Whether you are shopping for your first car or or your tenth car, finding the right vehicle that fits your needs and budget is important. Aside from your home, your vehicle is probably one of your biggest investments. Nobody likes to feel ripped off on such a large purchase. The following 10 car buying tips will help you avoid common pitfalls consumers can fall victim to when buying a car or truck. Just make sure you're covered with an affordable car insurance policy.
1. Do Your Homework
This is the first of the tips for buying a car: do your homework. Terry Berg, a veteran car salesperson with an independent dealer that offers all the top brands from domestic manufacturers, said this is the first step any potential customer should take.
"Do your research and find out what kind of car you want," Berg said. "You may be single today, but does the vehicle you have your eye on meet your needs tomorrow?"
A two-door sports car may look great parked in your driveway today, but if you have any plans to expand your family in the near future, these vehicles make it difficult to drive with peace of mind if there's a baby on board.
2. Compare Prices with a Variety of Sources
One of the most surefire tips that can help you get the new or used car you want is to go the extra mile when it comes to collecting price quotes. Berg said his toughest customers are those armed with folders filled with price comparisons. Sometimes, these binders contain prices and incentives from the dealer down the street.
However, the Internet provides consumers with many more tools, especially for those of us who don't have time to visit every dealer in the city. A number of websites can help you determine if an asking price of a particular car or truck is fair. You can surf these sites in the comfort of your own home.
3. Know Your Credit and Financing Options
Not all car sales representatives are out to rip you off, but being prepared for it doesn't hurt. If you leave your credit check and financing options all up to the dealer, you could set yourself up for a scam. Unscrupulous dealers may claim your credit is much lower than it actually is in order for their financing department to charge you higher interest rates.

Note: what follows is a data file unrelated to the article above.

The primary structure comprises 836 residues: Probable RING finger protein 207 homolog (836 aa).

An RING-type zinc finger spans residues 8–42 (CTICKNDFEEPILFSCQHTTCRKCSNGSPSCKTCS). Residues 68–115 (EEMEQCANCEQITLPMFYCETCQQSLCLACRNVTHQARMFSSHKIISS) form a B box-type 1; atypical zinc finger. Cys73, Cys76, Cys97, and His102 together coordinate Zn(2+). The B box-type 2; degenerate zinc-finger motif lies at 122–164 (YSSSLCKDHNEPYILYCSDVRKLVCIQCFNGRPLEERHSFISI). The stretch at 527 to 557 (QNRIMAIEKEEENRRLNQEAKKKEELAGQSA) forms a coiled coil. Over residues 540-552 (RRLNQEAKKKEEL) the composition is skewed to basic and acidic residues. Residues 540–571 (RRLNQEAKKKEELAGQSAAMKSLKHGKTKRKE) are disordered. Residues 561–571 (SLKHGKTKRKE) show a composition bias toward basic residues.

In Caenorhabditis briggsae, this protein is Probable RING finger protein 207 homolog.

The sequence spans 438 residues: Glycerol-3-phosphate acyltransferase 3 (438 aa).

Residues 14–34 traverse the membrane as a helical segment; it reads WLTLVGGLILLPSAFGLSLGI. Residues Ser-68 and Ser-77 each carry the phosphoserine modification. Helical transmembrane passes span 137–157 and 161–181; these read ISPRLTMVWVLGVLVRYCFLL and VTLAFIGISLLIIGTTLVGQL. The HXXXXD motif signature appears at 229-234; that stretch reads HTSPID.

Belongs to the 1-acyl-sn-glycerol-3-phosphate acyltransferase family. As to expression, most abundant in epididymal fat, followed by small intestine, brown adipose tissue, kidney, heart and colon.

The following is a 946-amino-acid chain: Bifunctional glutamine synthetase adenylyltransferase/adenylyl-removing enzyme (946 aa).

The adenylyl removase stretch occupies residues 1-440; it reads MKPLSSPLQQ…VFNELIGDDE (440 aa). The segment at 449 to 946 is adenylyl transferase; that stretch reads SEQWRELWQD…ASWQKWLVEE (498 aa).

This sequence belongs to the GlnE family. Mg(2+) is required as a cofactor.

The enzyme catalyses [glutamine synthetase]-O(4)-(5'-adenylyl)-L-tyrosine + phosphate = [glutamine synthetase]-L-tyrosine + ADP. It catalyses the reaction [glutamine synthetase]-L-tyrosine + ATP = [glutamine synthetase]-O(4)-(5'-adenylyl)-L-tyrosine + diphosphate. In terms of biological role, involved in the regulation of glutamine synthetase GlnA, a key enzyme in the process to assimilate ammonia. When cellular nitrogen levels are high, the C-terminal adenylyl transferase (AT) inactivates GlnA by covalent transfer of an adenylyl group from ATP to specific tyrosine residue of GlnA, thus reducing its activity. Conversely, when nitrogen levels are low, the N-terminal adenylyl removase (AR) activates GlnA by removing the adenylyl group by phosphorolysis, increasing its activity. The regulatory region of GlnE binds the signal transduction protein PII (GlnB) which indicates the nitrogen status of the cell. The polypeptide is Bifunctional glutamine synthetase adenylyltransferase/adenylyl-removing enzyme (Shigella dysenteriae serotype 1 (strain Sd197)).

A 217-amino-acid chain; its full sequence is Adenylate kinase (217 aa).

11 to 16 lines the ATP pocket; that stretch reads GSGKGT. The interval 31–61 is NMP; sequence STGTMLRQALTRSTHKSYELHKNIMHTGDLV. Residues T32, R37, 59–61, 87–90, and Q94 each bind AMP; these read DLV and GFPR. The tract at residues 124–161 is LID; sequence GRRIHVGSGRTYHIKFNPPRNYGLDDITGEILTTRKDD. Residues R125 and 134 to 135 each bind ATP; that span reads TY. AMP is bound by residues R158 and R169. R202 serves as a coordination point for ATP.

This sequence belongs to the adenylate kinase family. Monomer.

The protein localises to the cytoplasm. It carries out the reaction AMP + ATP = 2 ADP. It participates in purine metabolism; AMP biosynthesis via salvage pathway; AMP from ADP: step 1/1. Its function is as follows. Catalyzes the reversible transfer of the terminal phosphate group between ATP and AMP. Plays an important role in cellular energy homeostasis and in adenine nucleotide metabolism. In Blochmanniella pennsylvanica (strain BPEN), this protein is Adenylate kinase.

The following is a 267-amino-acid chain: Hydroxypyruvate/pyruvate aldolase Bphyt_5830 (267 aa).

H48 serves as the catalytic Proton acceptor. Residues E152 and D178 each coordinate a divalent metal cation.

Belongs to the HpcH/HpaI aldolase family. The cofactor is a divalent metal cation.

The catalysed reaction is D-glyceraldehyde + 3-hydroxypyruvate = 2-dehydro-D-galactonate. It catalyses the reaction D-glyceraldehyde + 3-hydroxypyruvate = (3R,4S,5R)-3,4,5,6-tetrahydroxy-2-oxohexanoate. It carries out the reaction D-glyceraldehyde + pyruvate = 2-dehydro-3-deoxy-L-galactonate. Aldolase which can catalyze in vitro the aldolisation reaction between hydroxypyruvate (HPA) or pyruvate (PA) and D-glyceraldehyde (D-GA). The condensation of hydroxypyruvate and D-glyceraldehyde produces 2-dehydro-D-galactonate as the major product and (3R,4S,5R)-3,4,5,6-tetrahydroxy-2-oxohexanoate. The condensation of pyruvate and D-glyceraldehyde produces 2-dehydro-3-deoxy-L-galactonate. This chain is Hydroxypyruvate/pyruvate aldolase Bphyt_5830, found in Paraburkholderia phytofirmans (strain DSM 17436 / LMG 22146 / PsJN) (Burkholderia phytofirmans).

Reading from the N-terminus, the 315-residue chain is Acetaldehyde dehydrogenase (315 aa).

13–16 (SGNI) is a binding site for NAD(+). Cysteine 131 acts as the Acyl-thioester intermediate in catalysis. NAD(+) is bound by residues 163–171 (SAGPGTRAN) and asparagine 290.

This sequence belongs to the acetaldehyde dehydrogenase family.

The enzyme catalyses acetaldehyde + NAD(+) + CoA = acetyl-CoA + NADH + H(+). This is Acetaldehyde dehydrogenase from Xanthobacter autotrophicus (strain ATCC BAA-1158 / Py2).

One of the best tips we can give you is to think outside of the dealership when it comes to your new or used car financing. Often, securing an auto loan through your personal bank or credit union rather than through the dealer will save you on fees and unnecessarily high interest rates.
If nothing else, you can use your own financing options as a bargaining chip during price negotiations. Berg said he has had several customers work out a sweeter deal by pitting the dealer's financing options against their own personal lender.
Keep in mind that financing will come with some car insurance requirements in most cases. Typically, a lender will require you to carry collision and comprehensive insurance for the life of the loan, in addition to the state-required liability coverage. Make sure you understand these requirements and their costs before you agree to finance your car purchase with any lender. An agent can help you understand your requirements and get you quotes at a price you can afford.
4. Play Hard To Get with the Dealer
Take your time. Never buy a new or used car the first time you show up at the dealer. One of the tips a lot of people overlook is just the sheer time you should spend shopping around. You wouldn't sign a purchase agreement on the first house you visit when shopping for a new home. Likewise, you shouldn't settle on the first shiny new car you see, either. You will notice each time you visit a dealer, the purchase price or other incentives may change. They want your business. Make them work for it.
5. Don't Be Distracted While Test Driving
Stay focused. As you take a car out for a test drive, most sales reps will want to distract you by showing you all the bells and whistles. They will try to learn as much about your car buying plans as possible. They'll ask you what you want your monthly payments to look like.
While that sounds like they're trying to keep you on a budget, they will try to sell you a car for the very most you'd like to spend. Why set yourself up to make the highest monthly payments as possible? There's nothing wrong with setting a budget, but neither is there anything horrible about securing far lower payments than you otherwise would make. Be vague and give them nothing.
Even if you fall in absolute love with a particular vehicle after taking it on a test drive, you're not quite done. Don't buy that car just yet.
6. Things You Should Not Do the First Time at the Dealer